dfp_header_hidden_string

Get our free email newsletter with just one click

Homos, Or Everyone in America review at Finborough Theatre, London – ‘intimate portrait of modern gay life’

Tyrone Huntley and Harry McEntire in Homos, Or Everyone in America. Photo: Marc Brenner Tyrone Huntley and Harry McEntire in Homos, Or Everyone in America. Photo: Marc Brenner

Now same-sex marriage is legal, is the struggle for LGBT+ equality over? Has the gay community lost its reason for being in today’s US? Jordan Seavey’s bittersweet Homos, Or Everyone in America grapples with these questions through the lives of two New Yorkers.

Like flashes of fragmented memories, the action is played out across Lee Newby’s intimate sandbox set, with the audience in the round, alongside mounds of strongly scented bath bombs. Jumping between 2006 and 2011, these moments are initially disconnected, the temporal shifts between them choreographed like a spooling videotape. Friendster, MySpace and Facebook provide time indicators as the couple’s relationship blossoms, deepens, falters and rekindles. Yet as the episodes are extended and coalesce into coherence, the creeping spectre of a horrific attack haunts their privileged world.

Tyrone Huntley’s Academic exudes generosity and affection towards Harry McEntire’s Writer, whom he jokingly calls a “gay Woody Allen”. Their captivating chemistry ensures their self-analytical arguments rarely pall – they debate gentrification in Williamsburg and Park Slope, the use of poppers, the politics of a threesome with handsome stranger Dan (Dan Krikler) and the modern relevance of marriage as an institution.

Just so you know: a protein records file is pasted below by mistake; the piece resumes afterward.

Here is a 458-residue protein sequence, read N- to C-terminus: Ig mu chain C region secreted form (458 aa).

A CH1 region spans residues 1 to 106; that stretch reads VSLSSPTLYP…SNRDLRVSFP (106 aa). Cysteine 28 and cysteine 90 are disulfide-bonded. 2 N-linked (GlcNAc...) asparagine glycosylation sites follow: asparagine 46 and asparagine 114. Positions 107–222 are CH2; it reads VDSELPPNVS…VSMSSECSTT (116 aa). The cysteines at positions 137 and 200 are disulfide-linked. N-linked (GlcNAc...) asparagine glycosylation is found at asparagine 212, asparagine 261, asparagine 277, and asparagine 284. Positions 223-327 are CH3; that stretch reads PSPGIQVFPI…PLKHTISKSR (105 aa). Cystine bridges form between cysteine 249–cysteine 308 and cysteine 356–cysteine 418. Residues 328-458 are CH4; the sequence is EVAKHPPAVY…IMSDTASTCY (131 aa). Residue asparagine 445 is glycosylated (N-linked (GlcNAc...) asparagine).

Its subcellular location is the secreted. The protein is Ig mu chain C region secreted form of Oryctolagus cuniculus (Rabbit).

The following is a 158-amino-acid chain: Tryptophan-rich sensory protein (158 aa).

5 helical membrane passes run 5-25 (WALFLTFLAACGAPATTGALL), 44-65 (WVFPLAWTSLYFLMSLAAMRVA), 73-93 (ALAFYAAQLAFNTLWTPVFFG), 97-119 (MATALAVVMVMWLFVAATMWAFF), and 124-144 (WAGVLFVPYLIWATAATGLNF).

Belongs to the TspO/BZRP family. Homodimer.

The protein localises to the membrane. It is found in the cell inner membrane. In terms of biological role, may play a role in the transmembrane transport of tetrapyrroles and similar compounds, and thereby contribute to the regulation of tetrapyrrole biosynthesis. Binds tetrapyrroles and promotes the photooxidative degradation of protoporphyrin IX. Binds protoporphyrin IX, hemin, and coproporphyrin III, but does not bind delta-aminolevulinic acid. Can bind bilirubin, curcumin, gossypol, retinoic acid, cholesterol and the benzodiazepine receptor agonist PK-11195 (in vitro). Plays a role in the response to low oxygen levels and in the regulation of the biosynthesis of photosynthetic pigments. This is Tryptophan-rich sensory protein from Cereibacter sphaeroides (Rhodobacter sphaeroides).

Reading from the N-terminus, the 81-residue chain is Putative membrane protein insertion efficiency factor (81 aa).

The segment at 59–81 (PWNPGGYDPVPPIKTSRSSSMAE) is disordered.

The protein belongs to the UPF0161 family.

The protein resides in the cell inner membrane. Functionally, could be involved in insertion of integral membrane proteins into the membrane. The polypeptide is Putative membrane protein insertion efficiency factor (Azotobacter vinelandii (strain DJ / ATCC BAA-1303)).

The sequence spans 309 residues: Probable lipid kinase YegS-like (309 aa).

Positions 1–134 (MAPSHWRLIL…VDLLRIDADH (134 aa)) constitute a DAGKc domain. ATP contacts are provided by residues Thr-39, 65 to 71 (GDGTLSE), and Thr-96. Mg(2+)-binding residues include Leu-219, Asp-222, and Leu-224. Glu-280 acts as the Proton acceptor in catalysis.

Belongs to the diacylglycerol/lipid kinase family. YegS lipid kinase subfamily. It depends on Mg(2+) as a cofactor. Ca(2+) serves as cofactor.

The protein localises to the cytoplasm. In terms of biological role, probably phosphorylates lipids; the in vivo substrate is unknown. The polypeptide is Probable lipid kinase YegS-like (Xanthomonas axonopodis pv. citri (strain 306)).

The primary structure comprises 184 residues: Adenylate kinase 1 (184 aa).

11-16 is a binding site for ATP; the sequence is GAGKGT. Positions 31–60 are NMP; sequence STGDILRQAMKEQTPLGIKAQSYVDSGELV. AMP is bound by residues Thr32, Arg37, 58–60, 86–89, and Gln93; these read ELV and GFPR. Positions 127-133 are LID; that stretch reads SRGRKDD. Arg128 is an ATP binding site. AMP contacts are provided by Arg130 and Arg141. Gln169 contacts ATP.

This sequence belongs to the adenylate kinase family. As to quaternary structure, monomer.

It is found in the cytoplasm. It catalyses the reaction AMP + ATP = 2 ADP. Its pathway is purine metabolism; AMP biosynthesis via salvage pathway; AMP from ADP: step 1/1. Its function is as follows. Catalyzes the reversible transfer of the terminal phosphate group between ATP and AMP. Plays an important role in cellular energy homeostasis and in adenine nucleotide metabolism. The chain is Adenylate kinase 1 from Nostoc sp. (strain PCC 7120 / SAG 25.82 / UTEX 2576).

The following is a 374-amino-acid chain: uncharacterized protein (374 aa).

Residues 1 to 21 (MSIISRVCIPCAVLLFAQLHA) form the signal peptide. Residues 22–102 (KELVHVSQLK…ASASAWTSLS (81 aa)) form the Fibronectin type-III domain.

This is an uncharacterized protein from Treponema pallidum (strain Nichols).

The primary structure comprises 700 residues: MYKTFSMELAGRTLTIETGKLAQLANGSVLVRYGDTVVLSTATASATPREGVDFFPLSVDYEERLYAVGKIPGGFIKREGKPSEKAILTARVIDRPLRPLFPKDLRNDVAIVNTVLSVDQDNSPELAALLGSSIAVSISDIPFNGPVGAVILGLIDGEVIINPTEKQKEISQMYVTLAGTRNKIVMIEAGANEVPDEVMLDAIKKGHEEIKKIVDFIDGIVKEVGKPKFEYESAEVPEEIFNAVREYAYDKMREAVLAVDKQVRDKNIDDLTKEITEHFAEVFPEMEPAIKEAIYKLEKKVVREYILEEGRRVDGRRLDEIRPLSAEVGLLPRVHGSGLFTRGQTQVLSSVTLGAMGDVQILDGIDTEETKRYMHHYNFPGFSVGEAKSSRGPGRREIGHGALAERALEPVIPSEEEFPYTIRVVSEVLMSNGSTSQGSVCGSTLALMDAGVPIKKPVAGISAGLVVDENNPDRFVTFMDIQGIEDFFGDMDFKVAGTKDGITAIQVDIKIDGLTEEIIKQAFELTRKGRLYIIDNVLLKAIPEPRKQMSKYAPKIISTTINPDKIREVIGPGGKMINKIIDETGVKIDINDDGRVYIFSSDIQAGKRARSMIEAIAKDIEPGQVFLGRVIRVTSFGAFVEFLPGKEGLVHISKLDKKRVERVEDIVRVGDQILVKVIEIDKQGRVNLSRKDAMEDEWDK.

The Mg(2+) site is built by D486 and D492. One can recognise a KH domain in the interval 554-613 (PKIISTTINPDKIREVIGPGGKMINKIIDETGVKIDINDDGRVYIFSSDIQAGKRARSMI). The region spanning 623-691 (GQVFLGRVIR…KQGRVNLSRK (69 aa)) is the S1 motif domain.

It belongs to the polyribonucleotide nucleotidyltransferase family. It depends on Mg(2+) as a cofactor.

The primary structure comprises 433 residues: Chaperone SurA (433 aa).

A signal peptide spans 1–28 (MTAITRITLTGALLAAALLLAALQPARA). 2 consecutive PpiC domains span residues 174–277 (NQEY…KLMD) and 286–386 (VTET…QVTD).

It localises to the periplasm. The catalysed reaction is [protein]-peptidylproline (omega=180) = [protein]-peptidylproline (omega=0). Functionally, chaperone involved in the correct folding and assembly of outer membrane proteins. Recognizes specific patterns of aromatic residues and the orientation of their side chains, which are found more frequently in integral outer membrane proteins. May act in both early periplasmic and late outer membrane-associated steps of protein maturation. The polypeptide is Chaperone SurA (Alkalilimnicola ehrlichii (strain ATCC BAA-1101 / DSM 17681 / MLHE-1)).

The Magnetic Fields’ Kiss Me Like You Mean It forms a powerful thread through the piece, which has an ultimate message that love conquers all, even though the struggle for recognition may not be over. With radical changes in the US political scene since it was written, Homos, Or Everyone in America proves a valuable reminder that hearts and minds – not just the law – need to change for equality to be achieved.

We need your help…

When you subscribe to The Stage, you’re investing in our journalism. And our journalism is invested in supporting theatre and the performing arts.

The Stage is a family business, operated by the same family since we were founded in 1880. We do not receive government funding. We are not owned by a large corporation. Our editorial is not dictated by ticket sales.

We are fully independent, but this means we rely on revenue from readers to survive.

Help us continue to report on great work across the UK, champion new talent and keep up our investigative journalism that holds the powerful to account. Your subscription helps ensure our journalism can continue.

Subscribers to The Stage get 10% off The Stage Tickets’ price
Verdict
Poignant, intimate portrait of modern gay life with captivating performances from Tyrone Huntley and Harry McEntire
^